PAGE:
A University of Queensland librarian has lodged an application to list the university’s Union Complex on the Queensland Heritage register, in a last ditch move to save it from demolition.
The UQ Union complex comprises a number of interconnected brick-and-concrete buildings on the St Lucia Campus, which were designed by Stephen Trotter (of Fulton Trotter Architects) and built in the 1960s and ‘70s by the student union.
The complex consists of the two-storey Union Building, enveloped by distinctive precast concrete block screens, the extension of the Refectory, the Relaxation Block and the Schonell Theatre, as well as the open space between these buildings, known as The Forum.
All of these buildings face demolition under plans by the university to redevelop the site and build a new “Student Hub.”
The librarian who submitted the heritage application, Jeffrey Rickertt, along with a group of UQ alumni, former student unionists and activists organized under the Save UQ Student Union Complex banner, argue that the complex is worth saving for both its architectural value and its role as “the hub of Queensland democracy.”
“[Since 1960] the Complex has served as the home of the UQ Union and the centre of student social, cultural and political life on campus,” reads the heritage application. “Student activities at the UQUC, whether through the union or independently, have influenced university policy and management [and] The Schonell Theatre and community radio station 4ZZZ have reshaped the cultural landscape of Brisbane.”
Queensland architect and academic Don Watson writes in an assessment of the architecture, submitted as part of the heritage application, that the complex “was an important and pioneering building of the late 1950s which established the reputation of its architect Steve Trotter.”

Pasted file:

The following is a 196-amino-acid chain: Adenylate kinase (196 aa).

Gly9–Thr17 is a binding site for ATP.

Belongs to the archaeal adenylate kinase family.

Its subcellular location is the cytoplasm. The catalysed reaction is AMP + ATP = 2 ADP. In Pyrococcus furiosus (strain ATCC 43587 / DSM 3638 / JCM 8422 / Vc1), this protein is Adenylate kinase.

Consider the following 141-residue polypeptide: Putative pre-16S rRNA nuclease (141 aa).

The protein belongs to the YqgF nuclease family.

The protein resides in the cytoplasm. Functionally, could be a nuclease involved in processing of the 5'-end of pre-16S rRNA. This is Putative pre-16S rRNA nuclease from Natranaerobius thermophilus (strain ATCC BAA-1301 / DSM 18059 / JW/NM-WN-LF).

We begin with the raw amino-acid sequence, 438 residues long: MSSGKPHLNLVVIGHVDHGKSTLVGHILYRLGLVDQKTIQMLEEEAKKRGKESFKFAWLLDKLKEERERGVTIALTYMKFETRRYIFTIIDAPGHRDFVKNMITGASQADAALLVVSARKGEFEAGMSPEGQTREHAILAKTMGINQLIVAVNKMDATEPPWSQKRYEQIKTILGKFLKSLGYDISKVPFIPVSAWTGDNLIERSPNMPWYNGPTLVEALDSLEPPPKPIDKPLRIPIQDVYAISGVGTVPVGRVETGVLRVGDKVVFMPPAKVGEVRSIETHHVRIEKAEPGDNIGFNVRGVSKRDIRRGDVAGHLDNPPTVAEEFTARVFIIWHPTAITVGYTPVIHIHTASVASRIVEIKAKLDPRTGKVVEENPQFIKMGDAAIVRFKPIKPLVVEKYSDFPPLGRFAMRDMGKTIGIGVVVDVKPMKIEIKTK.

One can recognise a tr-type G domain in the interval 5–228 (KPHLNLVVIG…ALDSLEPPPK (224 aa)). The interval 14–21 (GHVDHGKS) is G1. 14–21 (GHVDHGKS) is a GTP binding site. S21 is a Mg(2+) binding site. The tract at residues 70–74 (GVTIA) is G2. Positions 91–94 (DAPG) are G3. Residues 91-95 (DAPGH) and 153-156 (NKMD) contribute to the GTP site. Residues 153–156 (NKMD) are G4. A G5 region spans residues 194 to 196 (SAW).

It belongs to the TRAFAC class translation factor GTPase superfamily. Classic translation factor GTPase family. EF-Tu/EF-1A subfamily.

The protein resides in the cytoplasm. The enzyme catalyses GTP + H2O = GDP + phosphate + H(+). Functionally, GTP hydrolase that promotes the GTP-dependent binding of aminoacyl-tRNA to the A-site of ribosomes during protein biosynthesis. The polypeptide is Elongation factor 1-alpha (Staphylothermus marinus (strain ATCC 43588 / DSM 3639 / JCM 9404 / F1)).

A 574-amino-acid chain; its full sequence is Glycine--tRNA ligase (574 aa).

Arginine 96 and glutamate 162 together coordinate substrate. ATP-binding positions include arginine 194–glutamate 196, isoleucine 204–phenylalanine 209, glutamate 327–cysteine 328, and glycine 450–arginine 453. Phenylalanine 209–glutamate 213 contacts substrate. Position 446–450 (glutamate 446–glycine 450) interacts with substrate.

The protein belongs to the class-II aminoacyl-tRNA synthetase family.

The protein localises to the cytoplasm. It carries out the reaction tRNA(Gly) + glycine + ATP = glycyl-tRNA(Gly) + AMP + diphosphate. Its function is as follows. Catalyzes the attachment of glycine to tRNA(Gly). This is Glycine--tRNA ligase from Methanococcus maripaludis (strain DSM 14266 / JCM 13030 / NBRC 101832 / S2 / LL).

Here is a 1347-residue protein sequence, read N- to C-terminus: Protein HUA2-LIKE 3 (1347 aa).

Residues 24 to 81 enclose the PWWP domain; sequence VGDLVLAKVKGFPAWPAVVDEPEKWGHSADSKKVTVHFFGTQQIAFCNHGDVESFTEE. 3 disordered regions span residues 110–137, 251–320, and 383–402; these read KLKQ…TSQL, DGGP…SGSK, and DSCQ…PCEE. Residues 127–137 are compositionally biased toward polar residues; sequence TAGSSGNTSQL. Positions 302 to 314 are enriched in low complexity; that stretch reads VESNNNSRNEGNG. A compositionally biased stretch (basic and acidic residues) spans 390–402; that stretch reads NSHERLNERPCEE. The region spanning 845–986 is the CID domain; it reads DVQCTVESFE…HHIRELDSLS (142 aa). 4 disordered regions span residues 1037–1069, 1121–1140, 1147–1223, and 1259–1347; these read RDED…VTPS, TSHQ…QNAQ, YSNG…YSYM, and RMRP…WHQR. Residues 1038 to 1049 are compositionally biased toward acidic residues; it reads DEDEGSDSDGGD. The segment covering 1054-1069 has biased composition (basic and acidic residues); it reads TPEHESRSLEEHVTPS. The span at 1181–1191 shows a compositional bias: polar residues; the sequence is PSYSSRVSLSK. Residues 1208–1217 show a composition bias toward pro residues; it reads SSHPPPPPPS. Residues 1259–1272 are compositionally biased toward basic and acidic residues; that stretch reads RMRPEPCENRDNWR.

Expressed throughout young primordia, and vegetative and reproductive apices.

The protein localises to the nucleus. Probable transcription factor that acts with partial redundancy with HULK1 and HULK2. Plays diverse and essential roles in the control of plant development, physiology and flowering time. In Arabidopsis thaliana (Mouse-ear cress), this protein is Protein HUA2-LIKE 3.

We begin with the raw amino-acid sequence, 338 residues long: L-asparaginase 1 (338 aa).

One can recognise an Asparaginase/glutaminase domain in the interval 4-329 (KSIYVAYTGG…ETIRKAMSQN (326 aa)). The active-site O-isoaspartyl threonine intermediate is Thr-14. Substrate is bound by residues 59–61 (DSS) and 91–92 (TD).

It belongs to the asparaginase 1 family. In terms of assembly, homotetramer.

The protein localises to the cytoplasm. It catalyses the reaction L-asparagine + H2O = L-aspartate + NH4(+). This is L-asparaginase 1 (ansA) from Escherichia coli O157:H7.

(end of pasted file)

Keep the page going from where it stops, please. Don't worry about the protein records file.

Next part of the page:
He explains that Trotter, inspired by prominent US architects such as Eero Saarinen and Edward Durrell Stone, combined international modernism and beaux-arts classicism with an environmental sensitivity.
“As one of the first developments outside the historic core of the campus, the complex signalled a major change of direction for the St Lucia campus and reflected Queensland’s emerging confidence as it approached its Centenary in 1959,” he writes.
A 2015 history of mid-century Queensland architecture, Hot Modernism, explains further how the architecture helped create a central meeting place that “grew into the epicentre of Brisbane’s Political dissent.”
“Architects were charged with the reconceptualization of the university from a place for elite formation to a site that could express egalitarian values, engender a sense of community and – above all – cater for mass education,” reads the entry.
Since the university announced its plans to demolish the complex, students have used the space to come together in protest over the future of the Schonell Theatre.
When a 2018 Site Development Plan was silent as to the future of the theatre, student union representatives presented union management with a petition to “save Schonell” with 8,000 signatures. Vice-chancellor Peter Høj later sent an email to students saying a replacement theatre would be built, but with no guarantee that students would be in charge of running the facility, as they have since its inception. At a general meeting on Wednesday 29 May – the first since the apartheid-era Springbok rugby tour in 1971 – almost 500 students voted unanimously for the replacement theatre to be student-run.
Speaking with ArchitectureAU, University of Queensland Union president Georgia Millroy explained that the union was not against the redevelopment of the theatre, which she said was “outdated, and not in the best condition.” Instead students are fighting to save what Schonell represents: an “independent, free student-led space on campus.”
“The student union built the Schonell and has it run it for 50 years,” she said. “We don’t want a situation where future generations of students are either priced out of theatre, due to external providers being given priority, or a situation where students have to censor their views to align with UQ management.”
Throughout the 70s and 80s, Schonell housed the radio station 4ZZZ, which Millroy described as “unafraid to expose the corruption that was rife within the Bjelke-Peterson government.”
“In the present day, Schonell showcases UQ’s vast and diverse performing arts scene, presenting student-run plays that often speak frankly about UQ and its associates,” she said.
The Department of Environment and Science has confirmed that it is considering the union complex for heritage listing.
To see the full heritage listing application, head here.